The addition of the enzyme complex influenced the evaluated parameters, as shown in Table 1.
Feed intake linearly increased with the inclusion of the enzyme complex. Weight gain improved with the dose of 300 g/T, but the polynomial models did not fit to the data. The 400g/T dose of the enzyme complex resulted in the worst feed conversion ratio.
No effects of the enzyme complex supplementation on the other parameters were detected.
Occasionally, the addition of fibrolytic enzymes to poultry diets may not reveal any significant response due to the low substrate availability in conventional corn and soybean meal diets (Dourado et al., 2009); however, enzyme effects may be associated to a reduction in apparent digestibility coefficients of nutrients.
In adult roosters, xylose digestibility was complete, but metabolizability linearly decreased from 92.5% to 79.4% when its dietary level increased from 2.5 to 10% (Schutte, 1991). In broiler chicks, the dietary inclusion of xylose or arabinose impaired weight gain and feed conversion ratio (Schutte 1990; Schutte et al., 1992). In the present study, the action of fibrolytic enzymes worsened feed conversion ratio, which may have been due to a reduction in diet digestibility caused by the release of xylose and arabinose residues. However, there are several explanations for such observations, and it is often impossible to compare the results of different experiments because of differences in the enzyme complex composition, activity and inclusion level. Sometimes, enzyme activity is indicated, but there are differences in expression units and in the methods of determination of the activity level, which may be incorrectly applied. In addition, when enzymes are added to pre-starter diets, the transition of lipid metabolism to carbohydrate metabolism in this phase is often overlooked.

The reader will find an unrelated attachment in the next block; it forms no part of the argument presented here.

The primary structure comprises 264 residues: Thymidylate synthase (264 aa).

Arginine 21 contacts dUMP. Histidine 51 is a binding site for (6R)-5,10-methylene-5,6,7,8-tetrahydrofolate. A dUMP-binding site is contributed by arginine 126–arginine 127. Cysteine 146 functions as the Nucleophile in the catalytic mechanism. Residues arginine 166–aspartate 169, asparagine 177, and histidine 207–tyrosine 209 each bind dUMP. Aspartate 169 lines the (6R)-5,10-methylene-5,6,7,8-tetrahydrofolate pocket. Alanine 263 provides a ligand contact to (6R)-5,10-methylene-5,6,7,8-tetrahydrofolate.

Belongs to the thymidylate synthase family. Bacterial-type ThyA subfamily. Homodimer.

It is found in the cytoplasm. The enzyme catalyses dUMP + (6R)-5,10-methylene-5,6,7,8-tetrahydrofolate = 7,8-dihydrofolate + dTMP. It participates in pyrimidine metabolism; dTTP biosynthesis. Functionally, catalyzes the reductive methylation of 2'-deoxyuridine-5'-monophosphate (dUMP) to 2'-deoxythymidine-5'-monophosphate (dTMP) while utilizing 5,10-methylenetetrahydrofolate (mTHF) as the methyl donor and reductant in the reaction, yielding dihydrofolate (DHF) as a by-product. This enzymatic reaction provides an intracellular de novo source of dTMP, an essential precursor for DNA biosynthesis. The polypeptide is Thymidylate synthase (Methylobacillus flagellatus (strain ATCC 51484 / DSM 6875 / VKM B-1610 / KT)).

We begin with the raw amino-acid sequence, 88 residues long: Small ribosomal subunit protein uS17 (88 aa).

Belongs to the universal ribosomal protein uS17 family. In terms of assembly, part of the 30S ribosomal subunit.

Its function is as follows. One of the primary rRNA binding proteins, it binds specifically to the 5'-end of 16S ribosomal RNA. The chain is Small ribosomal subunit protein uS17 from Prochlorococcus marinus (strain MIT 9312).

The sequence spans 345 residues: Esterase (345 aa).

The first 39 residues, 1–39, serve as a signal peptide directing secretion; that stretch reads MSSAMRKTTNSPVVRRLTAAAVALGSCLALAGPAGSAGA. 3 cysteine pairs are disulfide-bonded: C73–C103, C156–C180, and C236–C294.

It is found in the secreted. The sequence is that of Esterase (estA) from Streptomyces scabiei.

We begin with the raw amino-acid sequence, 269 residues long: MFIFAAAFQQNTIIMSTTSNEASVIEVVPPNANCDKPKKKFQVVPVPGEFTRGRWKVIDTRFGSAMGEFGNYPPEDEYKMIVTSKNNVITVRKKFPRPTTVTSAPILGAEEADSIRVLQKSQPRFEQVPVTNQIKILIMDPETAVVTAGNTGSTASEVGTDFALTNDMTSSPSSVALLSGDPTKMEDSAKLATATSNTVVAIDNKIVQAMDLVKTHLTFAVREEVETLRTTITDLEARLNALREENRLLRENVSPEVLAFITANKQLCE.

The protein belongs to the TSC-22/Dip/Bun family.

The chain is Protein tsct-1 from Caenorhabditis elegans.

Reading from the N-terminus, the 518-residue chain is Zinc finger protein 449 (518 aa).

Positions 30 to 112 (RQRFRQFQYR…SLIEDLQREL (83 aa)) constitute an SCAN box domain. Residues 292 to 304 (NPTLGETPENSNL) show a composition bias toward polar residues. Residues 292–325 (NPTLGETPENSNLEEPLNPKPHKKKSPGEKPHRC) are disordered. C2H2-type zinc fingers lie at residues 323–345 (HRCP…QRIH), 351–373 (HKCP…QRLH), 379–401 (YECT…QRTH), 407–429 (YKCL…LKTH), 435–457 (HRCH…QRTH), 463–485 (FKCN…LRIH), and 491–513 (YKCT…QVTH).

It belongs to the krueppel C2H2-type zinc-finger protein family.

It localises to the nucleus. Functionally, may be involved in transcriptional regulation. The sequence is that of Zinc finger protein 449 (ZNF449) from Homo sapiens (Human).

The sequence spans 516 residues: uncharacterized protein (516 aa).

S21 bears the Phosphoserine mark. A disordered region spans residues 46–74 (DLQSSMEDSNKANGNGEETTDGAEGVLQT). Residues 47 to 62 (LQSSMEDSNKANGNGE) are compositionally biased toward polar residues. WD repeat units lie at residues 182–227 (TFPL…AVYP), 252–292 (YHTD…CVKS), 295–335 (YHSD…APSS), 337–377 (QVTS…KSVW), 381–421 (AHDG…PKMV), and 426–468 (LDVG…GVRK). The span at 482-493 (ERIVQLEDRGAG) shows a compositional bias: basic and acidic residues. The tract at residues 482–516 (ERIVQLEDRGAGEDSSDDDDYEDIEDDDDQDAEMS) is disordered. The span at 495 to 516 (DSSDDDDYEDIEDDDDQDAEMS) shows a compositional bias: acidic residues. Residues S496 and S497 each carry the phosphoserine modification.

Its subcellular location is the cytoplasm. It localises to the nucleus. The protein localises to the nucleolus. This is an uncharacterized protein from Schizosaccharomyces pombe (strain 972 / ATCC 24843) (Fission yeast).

The supplementation of 300g/T of the enzyme complex increase the body weight of 7-day-old broilers.
Dourado LRB, Sakomura NK, Barbosa NAA, Bonato MA, Kawuauchi IM, Fernandes JBK, Costa FGP. Corn and soybean meal metabolizable energy with the addition of exogenous enzymes for poultry. Revista Brasileira de Ciência Avícola 2009; 11(1):51-55. [ Links ]
Savory CJ. Metabolic fates of U-14C-labelled monosaccharides and an enzyme-treated cell-wall substrate in the fowl. British Journal of Nutrition 1992; 67:103-114. [ Links ]
Schutte J, Jong de J, van Weerden EJ, van Baak MJ. Nutritional value of D-xylose and L-arabinose for broiler chicks. British Poultry Science 1992; 33(1):89-100. [ Links ]
Schutte JB, Leeuwen PV, Lichtendonk WJ. Ileal digestibility and urinary excretion of D-xilose and L-arabinose inileostmized adult roosters. Poultry Science 1991; 70:884-891. [ Links ]
Schutte JB. Nutritional implications and metabolizable energy value of D-xylose and L-arabinose in chicks. Poultry Science 1990; 69:1724-1730. [ Links ]
Rodrigo Barbosa Lima
Universidade Federal da Paraíba
Centro de Ciências Agrárias
Departamento de Zootecnia
Rodovia 079, km 12
58.397-000. Areia, PB, Brasil